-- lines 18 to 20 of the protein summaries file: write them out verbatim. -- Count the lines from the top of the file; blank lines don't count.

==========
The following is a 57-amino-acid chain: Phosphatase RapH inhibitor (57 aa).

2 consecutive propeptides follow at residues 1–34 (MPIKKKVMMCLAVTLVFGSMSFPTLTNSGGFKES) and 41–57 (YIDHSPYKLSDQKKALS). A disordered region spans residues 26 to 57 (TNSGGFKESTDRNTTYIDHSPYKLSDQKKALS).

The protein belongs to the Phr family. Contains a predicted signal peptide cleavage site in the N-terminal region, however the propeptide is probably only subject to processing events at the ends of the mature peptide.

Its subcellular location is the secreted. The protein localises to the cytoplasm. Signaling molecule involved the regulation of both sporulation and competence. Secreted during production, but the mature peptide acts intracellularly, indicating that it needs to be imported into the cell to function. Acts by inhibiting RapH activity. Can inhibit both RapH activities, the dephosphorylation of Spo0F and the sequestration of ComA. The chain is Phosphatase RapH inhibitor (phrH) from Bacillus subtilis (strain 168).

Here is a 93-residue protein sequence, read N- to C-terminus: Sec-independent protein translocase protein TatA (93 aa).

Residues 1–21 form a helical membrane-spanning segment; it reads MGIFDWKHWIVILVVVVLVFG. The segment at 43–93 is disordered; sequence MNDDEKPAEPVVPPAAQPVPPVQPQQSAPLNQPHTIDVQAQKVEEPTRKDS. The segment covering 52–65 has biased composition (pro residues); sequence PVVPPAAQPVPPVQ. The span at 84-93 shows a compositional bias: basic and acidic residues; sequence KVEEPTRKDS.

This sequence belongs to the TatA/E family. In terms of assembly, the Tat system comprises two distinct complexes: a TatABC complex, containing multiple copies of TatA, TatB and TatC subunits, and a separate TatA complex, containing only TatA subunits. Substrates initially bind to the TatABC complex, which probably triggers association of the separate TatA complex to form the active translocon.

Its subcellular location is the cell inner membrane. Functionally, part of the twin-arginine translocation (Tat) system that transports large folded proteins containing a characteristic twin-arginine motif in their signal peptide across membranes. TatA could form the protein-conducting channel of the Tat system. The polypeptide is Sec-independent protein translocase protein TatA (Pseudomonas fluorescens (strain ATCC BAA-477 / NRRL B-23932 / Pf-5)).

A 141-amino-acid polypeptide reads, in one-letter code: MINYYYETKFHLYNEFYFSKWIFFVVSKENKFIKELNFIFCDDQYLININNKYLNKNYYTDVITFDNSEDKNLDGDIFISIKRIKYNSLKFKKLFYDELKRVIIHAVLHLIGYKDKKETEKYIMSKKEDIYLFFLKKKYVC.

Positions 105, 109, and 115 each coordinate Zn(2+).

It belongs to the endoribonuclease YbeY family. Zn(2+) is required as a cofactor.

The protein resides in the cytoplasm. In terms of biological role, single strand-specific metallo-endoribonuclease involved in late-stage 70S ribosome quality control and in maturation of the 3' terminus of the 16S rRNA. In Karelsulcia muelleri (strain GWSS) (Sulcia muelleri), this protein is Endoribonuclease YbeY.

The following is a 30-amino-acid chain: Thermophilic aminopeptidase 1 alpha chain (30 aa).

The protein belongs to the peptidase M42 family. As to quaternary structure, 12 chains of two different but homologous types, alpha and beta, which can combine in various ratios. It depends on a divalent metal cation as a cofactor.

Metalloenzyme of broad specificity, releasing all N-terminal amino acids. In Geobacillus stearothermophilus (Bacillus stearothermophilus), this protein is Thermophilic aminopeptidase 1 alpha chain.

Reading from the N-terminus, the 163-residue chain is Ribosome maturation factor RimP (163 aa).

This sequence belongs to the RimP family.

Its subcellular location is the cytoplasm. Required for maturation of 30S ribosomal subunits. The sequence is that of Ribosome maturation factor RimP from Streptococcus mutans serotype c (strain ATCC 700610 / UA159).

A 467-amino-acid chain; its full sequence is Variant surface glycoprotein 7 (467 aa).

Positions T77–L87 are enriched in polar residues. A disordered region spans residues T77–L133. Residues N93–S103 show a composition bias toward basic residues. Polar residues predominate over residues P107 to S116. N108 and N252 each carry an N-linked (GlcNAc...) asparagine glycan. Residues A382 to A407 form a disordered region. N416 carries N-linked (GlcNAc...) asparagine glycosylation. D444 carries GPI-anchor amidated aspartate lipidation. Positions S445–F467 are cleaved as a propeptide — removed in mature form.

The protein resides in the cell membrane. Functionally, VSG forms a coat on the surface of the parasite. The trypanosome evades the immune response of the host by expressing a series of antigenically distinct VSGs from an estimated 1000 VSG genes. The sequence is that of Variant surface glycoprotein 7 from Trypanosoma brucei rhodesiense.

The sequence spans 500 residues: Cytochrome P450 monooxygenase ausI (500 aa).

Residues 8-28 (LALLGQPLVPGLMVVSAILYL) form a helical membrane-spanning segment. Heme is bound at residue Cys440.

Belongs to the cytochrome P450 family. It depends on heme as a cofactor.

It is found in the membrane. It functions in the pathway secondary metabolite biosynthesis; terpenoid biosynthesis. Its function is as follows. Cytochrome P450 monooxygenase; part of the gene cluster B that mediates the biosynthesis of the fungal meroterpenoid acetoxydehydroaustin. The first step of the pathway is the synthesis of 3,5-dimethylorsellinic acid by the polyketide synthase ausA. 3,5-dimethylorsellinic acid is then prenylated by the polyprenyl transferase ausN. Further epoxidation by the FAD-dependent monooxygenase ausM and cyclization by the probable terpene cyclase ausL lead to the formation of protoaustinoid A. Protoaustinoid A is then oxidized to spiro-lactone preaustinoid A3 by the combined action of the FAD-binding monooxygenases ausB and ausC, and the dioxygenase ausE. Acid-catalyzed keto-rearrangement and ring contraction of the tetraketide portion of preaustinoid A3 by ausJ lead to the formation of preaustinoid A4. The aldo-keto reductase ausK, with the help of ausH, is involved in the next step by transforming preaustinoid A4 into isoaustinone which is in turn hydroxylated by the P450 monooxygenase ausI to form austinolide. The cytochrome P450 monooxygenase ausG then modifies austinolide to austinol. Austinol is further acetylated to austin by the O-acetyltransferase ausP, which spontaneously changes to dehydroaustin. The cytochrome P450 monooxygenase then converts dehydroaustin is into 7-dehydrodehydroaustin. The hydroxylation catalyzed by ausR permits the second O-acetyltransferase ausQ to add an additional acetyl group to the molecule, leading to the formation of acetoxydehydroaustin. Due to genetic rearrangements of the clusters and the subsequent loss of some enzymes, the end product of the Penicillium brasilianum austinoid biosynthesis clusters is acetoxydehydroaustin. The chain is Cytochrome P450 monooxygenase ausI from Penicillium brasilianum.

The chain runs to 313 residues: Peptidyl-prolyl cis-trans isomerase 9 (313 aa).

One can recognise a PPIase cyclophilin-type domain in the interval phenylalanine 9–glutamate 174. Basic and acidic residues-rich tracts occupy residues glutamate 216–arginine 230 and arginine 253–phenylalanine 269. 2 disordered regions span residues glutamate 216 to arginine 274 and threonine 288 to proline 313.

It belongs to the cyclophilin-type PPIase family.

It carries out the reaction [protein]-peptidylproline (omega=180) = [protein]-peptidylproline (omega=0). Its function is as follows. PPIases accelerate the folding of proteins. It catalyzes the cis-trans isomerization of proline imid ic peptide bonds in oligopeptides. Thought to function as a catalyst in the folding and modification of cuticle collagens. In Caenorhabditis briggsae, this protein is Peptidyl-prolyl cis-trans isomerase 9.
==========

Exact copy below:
Its subcellular location is the cytoplasm. Required for maturation of 30S ribosomal subunits. The sequence is that of Ribosome maturation factor RimP from Streptococcus mutans serotype c (strain ATCC 700610 / UA159).

A 467-amino-acid chain; its full sequence is Variant surface glycoprotein 7 (467 aa).

Positions T77–L87 are enriched in polar residues. A disordered region spans residues T77–L133. Residues N93–S103 show a composition bias toward basic residues. Polar residues predominate over residues P107 to S116. N108 and N252 each carry an N-linked (GlcNAc...) asparagine glycan. Residues A382 to A407 form a disordered region. N416 carries N-linked (GlcNAc...) asparagine glycosylation. D444 carries GPI-anchor amidated aspartate lipidation. Positions S445–F467 are cleaved as a propeptide — removed in mature form.